- 'The deal will see Aditya Birla Group, the promoters of Idea, gradually raising its stake in the combined entity while Vodafone Group will reduce its own, with the aim of both holding equal stakes over a period of time'.

- 'As a first step, the Aditya Birla Group will acquire 4.9% from Vodafone for INR 3,874 crore, or INR 108 a share, to take its stake to 26% with Vodafone holding 45.1%, while AB Group will have the right to buy another 9.5% from Vodafone at INR 130 a share or the prevailing market price, in the combined entity over four years'.

- 'Kumar Mangalam Birla will be the chairman of the new entity, Vodafone will name the CFO, while the two companies will jointly name the CEO and operations head before the closure of merger, expected within 24 months. The new entity will remain listed and be renamed at a later stage, with the promoters of Idea and Vodafone having the right to nominate three members each on the board, which will have 12 directors, six of whom will be independent'.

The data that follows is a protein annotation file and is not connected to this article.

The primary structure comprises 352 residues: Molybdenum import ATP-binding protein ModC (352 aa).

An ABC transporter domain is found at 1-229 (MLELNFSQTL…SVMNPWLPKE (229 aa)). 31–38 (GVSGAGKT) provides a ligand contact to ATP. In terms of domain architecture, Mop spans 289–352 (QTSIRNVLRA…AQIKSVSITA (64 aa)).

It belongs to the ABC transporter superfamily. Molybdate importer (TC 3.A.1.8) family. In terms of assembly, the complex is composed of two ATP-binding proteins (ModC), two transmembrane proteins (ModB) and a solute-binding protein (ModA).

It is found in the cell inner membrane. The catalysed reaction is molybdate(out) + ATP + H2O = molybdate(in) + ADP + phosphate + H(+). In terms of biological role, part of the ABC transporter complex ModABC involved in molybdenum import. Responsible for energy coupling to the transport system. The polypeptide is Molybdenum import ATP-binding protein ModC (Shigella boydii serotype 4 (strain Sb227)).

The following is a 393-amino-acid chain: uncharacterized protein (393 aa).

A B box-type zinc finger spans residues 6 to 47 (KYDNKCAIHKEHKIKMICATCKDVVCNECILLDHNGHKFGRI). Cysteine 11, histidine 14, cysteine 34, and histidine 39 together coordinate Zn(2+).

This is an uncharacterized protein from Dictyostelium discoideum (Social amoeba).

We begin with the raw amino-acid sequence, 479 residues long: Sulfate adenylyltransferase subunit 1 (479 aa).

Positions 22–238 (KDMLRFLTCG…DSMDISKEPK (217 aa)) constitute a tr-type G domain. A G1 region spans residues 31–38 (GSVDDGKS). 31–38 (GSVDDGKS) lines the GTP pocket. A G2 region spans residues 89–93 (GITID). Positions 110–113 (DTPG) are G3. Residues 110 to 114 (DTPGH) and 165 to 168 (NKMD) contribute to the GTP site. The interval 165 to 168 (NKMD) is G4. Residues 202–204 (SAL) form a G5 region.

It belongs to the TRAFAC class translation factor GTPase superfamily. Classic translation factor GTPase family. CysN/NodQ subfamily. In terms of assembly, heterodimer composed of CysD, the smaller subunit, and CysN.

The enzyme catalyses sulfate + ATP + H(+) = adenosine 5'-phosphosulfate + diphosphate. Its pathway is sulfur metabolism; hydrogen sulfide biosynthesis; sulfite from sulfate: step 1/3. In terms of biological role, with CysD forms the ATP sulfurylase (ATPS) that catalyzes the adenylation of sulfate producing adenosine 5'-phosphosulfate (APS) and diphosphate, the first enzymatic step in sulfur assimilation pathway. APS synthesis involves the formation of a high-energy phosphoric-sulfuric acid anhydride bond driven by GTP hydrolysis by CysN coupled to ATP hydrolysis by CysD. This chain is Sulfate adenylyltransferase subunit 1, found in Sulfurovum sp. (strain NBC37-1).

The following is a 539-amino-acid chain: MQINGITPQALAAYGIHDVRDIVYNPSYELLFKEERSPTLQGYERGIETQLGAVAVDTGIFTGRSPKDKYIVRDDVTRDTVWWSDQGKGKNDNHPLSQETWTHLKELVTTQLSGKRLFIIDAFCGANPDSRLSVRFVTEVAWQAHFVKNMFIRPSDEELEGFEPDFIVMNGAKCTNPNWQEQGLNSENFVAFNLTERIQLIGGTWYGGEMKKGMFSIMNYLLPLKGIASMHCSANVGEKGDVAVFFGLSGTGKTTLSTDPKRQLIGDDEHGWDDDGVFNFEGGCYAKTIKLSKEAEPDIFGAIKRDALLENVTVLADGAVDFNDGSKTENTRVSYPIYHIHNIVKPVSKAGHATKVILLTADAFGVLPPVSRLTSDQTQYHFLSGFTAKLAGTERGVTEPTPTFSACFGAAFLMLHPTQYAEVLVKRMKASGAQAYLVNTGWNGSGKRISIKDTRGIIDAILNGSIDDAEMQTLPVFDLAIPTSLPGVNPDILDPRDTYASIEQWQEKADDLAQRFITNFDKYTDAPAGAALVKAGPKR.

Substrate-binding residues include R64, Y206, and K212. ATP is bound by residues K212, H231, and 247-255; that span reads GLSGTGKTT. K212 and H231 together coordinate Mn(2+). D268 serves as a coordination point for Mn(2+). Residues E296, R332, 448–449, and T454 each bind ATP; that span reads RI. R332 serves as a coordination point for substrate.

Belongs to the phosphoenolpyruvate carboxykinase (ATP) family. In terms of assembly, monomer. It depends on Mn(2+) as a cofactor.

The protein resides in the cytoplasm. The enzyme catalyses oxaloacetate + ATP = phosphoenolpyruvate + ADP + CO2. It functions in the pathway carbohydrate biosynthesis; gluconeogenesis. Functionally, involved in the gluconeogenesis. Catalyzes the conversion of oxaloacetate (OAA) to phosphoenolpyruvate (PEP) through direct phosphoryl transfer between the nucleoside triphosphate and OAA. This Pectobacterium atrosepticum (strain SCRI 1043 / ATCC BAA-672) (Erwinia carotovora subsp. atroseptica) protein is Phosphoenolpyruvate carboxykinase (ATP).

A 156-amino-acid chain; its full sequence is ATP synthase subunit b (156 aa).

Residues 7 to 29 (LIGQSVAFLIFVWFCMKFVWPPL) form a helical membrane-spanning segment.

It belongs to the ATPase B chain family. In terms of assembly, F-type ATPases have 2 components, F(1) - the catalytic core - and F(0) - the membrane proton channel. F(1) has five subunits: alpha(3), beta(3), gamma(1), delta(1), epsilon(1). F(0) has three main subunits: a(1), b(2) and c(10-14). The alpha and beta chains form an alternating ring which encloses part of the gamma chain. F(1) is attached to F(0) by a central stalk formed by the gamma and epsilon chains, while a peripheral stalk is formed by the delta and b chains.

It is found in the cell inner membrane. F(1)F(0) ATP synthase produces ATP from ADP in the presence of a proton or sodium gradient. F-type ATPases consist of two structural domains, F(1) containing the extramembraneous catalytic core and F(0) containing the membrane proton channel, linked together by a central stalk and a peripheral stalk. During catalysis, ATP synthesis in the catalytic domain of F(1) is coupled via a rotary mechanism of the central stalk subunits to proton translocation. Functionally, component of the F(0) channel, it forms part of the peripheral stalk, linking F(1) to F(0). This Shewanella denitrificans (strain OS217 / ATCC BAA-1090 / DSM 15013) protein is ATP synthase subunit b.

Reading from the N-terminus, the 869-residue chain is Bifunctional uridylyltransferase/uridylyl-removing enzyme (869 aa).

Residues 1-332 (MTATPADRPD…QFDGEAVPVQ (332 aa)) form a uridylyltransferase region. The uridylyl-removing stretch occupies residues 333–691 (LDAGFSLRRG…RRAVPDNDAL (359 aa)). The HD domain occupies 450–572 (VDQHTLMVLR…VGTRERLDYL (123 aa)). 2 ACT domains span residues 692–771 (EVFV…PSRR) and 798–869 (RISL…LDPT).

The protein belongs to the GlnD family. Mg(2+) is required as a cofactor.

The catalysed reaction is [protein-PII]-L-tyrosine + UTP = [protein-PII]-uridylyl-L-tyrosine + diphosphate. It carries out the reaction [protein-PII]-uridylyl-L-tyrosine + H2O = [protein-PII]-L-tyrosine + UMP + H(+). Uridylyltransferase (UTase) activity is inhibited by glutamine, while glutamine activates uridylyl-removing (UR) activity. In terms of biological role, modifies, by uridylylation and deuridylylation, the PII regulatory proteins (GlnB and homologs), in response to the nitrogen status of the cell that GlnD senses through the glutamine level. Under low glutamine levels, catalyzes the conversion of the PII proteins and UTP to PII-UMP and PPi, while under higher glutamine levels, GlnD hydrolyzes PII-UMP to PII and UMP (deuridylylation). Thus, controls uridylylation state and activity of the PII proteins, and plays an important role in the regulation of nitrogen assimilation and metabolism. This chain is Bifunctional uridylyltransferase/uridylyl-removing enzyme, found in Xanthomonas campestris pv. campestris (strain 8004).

Interim comment on the risky nature of the above merger

Although LiveMint reported very thoroughly and professionally with minimum comment on the terms and mechanics of the proposed Vodafone/Idea merger on March 21st, it swiftly followed up on March 22nd with an extremely acerbic article by consulting editor Sundeep Khanna (entitled A crown of thorns awaits the Vodafone-Idea merged entity), who left few doubts about how negative he felt about the deal, pointing out that: